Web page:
In orientation we talked about how we were expected to teach, any ideas we had for teaching, what the rules were, and we all agreed on a set number of rules and discipline for the kids. We also heard a lot of stories from the returning teachers about what little terrors they all are. So some of the newbies (myself included) were a little (or a lot) wary of what was going to happen in school this year.

Interspersed with the actual orientation meetings were meetings with the superintendent of the school, Ross, which he never told us about but somehow expected us to know to show up. Each meeting he said he’d try to keep brief, but he would up talking for about 3 hours, so any days that we had meetings with him in addition to orientation, I was at the school 8-3 and then 6-9 or 7-9:30.

Orientation was long but was at least entertaining and informative and useful. Ross’s meetings were probably meant to be informative, but were really him rambling half-sentences and not ever actually explaining things the way he wanted to. My favorite was when he told us that A: we were not to say Israel, we are in Palestine, and B: OMG YOU MUST NEVER GO OUTSIDE YOU WILL GET YOUR ARMS BROKEN AND MEN WILL THROW ROCKS AT THE WOMEN AND YOU’LL BE MUGGED AND RAPED AND JUST DON’T DO IT AND ESPECIALLY DON’T LEAVE YOUR HOME UNLESS THERE ARE 5 PEOPLE WITH YOU AND YOU HAVE AN ARAB GUIDE OR YOU WILL DIE.

I have since had many talks with returning volunteers, who agree that you absolutely CAN go outside without dying, and that in fact, you’re generally very safe leaving the hill to go shopping or touring.

Ross is very pro-Arab, which after you hear the whole “The UN up and decided to take Palestinian land and give it to Israel and now they kick people out of their homes so the Jews will be able to live wherever they want,” you’re kind of on their side too, but Ross likes to make you feel as if you’re unsafe venturing to the Jewish side. Jon and I felt a LOT safer on the Jewish side. Safer than walking down our own street to get to the school.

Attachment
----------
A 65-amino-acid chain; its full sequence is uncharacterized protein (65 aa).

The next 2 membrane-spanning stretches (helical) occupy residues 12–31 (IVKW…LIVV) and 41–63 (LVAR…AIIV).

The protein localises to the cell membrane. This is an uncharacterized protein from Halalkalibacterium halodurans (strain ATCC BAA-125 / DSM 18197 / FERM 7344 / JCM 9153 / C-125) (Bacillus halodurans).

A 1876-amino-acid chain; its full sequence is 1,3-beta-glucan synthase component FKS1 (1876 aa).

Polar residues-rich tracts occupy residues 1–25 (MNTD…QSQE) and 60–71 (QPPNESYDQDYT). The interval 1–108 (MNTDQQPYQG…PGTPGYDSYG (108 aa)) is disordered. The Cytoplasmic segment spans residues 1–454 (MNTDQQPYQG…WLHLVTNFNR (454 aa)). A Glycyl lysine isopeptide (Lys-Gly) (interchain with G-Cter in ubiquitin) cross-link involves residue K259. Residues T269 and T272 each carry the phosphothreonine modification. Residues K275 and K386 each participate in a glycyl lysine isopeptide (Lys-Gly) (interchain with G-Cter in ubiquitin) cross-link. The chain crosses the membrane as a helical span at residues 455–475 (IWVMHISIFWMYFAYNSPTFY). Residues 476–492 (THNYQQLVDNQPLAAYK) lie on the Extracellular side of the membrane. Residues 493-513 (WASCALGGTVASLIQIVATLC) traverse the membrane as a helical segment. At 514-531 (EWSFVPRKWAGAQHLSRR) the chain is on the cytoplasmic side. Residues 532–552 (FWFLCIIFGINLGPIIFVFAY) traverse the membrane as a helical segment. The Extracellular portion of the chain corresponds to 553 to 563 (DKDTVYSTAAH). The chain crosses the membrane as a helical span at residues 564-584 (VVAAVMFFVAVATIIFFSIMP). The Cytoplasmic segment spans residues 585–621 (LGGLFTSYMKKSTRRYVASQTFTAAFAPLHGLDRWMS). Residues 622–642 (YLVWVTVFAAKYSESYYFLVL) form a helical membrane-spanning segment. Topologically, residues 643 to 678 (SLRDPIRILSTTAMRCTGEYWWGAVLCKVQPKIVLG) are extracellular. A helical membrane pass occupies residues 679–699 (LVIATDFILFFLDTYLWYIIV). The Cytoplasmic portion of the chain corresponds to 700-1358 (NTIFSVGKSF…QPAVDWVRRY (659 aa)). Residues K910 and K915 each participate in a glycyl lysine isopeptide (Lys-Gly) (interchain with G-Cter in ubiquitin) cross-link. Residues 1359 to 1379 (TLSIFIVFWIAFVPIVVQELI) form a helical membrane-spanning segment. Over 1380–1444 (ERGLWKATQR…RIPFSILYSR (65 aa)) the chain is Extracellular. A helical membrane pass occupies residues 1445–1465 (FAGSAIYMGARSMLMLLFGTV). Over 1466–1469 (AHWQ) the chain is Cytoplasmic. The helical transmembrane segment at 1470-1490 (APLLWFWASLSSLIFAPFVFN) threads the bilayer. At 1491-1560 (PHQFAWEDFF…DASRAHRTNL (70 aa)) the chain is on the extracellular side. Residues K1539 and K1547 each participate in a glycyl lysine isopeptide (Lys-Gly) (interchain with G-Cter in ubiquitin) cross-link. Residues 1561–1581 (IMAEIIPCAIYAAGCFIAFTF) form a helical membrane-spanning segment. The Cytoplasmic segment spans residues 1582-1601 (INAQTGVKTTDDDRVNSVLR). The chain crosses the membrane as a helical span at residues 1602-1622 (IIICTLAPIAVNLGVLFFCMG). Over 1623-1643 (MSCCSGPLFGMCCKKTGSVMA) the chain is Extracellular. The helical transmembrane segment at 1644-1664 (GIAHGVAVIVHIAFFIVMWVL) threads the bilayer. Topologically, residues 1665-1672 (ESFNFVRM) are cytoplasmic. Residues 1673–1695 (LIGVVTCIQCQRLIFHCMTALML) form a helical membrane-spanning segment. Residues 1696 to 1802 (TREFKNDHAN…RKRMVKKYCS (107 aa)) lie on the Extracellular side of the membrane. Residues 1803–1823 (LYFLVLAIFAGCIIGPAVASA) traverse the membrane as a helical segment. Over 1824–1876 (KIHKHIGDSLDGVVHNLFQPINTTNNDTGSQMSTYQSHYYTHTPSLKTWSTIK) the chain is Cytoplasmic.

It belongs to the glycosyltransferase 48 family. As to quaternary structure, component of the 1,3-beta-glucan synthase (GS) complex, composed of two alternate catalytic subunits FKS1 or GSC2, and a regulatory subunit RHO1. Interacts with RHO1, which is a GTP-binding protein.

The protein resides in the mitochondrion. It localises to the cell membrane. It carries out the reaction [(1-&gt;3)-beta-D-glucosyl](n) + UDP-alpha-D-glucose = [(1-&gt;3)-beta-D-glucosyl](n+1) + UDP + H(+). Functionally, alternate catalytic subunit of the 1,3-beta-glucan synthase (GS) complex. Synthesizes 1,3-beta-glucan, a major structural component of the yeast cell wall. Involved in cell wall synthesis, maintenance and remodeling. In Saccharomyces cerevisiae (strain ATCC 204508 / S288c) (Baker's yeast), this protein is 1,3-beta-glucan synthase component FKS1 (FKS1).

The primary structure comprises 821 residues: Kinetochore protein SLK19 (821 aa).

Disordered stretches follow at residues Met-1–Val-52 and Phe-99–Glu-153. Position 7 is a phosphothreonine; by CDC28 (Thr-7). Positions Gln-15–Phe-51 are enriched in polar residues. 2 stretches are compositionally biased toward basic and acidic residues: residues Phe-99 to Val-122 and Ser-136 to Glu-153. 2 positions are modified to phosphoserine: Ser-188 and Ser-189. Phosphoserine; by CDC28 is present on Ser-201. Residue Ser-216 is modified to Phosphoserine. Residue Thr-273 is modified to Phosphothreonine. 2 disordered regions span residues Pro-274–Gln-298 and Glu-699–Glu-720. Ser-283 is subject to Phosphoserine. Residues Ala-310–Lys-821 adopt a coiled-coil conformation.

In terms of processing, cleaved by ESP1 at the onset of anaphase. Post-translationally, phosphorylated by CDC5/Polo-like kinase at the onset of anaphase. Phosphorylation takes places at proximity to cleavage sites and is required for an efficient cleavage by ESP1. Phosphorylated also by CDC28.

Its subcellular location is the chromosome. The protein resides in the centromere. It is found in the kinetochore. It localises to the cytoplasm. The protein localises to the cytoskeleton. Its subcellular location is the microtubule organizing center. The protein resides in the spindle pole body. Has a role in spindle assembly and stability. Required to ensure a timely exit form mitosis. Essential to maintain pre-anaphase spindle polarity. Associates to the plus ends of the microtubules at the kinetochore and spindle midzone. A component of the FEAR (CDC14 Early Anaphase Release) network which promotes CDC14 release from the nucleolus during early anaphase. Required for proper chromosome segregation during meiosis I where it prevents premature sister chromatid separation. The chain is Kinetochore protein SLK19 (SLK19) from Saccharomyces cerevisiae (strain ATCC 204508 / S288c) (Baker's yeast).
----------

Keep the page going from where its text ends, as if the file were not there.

During this week, if we managed to track down Ross to ask about our actual apartment, he would sidestep the question and say “Hopefully soon” we’d get to move in. Jon and I eventually got fed up asking when it was going to be done, and ventured down to where the apartment is (which is literally next to the school wall and one of its gates. I will walk out my door and be at school, not to mention that this apartment is a good halfway down the hill, which will make hiking up it that much easier).

The apartment we’re supposed to get doesn’t even have WINDOWS in it yet. At this point all it looks like they’ve done is gut the inside of the apartments. It was disappointing, to say the least, and it further solidified our distrust of Ross, who told us “We have a partially furnished apartment all ready for you” when we were still discussing whether or not we would come.

Furthermore, on Wednesday, he pulled me aside to A: tell me I had to cover my Hebrew tattoo on my foot because it would insult the Arabs that I was displaying the language of the land, and B: we were going to have a roommate in our temporary apartment, and she was coming that night at 3am. So Jon and I spent a good part of the night cleaning up the house and moving all our things into our room, and getting our roommate’s room ready for her. I wrote her a note so that when she got in, she’d know exactly which rooms were available to her, that there was food in the fridge if she needed it, and oh yeah, WE WERE OUT OF WATER.

On the roommate note, Ross can’t read, and she was coming in at 3pm on Friday, not 3am Thursday morning. So when we woke up Thursday, there was no roommate, and when we found Ross at the end of the day, he was like “Oh yeah, the itinerary she sent me (which, by the way, he had SENT TO HER in the first place because HE bought the ticket for her) was wrong, and she’s coming in tomorrow.”